Review of Porcelain: A Gothic Fairy Tale

Posted: February 10, 2014 in Collection reviews
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The gothic fairy tale is published by small press publishers Improper Books, a company that specializes on fairy tales with focus on gothic and the macabre. Porcelain was created by two of said publishing company’s founders: writer Benjamin Read (True Grit and Super 8 comic adaptations, films Armistice and 500 miles North) and illustrator Chris Wildgoose (True Grit, Super 8). The book, which has been recommended for young adults and above, follows a poor child who is coaxed to climb over the wall guarding the porcelain maker’s garden to steal from the “wizard”. She meets the man, who lives alone after losing his wife, he invites her to be his ward after she makes him laugh and her life is forever changed.


Porcelain is more than worth a read. At first, it can remind the reader of Beauty and the Beast, without the romantic element, and it also has some similar elements to Mary Shelly’s Frankenstein. Child is cheeky, intelligent, quick-thinking and a well-rounded character. Uncle, the porcelain maker and alchemist, is a giving, loving man who has been alone with his porcelain servants for too long. The dynamic between the two is charming, relatable and heart-breaking. Child and Uncle find something in each other that they have been missing, but the loss of his wife has a created a fear for the outside world that drives a wedge between the two and becomes one of the catalysts behind the book’s climax.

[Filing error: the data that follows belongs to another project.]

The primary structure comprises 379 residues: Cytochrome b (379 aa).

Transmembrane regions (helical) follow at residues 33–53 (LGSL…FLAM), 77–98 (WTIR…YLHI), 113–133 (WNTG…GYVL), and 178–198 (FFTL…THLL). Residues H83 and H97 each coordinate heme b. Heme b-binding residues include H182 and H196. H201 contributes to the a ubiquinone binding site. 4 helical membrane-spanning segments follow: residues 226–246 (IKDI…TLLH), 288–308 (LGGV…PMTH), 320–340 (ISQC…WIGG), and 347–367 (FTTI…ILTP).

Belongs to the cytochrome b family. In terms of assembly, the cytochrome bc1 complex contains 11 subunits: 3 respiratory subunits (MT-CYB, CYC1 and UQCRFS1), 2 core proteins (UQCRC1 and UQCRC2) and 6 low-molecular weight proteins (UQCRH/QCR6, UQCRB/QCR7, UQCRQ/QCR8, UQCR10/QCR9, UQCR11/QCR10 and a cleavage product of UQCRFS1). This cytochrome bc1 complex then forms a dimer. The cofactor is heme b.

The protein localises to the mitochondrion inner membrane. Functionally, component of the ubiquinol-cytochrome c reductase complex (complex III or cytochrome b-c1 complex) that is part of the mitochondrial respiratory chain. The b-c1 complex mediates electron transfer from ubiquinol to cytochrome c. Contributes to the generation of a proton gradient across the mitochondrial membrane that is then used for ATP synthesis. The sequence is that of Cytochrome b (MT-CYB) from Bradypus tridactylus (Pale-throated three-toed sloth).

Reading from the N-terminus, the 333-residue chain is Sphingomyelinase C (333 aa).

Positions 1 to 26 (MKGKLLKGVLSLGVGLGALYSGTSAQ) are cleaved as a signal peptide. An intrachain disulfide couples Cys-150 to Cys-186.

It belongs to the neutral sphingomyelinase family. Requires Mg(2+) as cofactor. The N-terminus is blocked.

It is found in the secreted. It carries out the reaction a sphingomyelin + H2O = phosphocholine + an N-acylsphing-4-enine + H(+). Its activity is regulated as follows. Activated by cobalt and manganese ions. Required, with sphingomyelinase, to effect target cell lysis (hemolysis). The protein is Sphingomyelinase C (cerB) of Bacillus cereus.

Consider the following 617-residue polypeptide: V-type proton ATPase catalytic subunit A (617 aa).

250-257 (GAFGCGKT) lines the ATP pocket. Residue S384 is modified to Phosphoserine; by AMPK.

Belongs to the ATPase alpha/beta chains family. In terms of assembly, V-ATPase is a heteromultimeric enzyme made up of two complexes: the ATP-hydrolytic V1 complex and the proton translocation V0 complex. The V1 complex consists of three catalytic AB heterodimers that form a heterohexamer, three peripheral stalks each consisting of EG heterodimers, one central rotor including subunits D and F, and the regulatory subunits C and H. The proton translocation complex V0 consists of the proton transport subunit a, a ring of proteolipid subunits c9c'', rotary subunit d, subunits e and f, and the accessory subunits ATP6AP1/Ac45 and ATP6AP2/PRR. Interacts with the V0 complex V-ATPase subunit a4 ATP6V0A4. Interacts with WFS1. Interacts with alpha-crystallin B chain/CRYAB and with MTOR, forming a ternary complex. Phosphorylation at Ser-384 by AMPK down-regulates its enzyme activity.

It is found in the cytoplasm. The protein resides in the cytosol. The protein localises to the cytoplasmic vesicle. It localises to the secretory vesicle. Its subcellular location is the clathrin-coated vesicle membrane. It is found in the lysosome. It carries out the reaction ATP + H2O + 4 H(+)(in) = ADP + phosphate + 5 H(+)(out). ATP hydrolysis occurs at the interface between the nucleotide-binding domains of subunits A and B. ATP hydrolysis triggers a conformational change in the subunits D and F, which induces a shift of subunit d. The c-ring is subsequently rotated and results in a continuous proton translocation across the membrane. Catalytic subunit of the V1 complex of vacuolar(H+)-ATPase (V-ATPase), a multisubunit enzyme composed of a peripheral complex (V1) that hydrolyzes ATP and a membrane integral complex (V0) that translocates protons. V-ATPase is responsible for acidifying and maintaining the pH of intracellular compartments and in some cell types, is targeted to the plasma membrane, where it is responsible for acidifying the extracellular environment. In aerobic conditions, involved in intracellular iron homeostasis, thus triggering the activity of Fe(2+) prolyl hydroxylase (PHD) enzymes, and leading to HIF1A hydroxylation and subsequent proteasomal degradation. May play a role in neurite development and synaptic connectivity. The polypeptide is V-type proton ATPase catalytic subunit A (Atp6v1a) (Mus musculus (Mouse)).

The story is beautifully written and a great example of modern Gothic fiction, but it would not have had the same effect without the beautiful artwork. Graphic novels have a number of layers of story-telling effects at their disposal, and in Porcelain they are all being used; details in the artwork help reveal character, such as Uncle’s design of his sculptures and Child’s porcelain dog interacting in the background of panels. With fairly large panels there is room for the artwork to tell the story and add details absent from the dialogue. If Brian M. Bendis is an example on a writer who overuses dialogue and underuses visual story-telling, Read is a writer who has, in collaboration with Wildgoose, found a perfect balance: the dialogue is concise, natural and always absent from the panel when it is not needed.


Porcelain: A Gothic Fairy Tale is beautiful, intriguing and highly recommended. For £12.99 it can be ordered through Diamond Comics, or found in comic book shops with good selection outside of the superhero genre.

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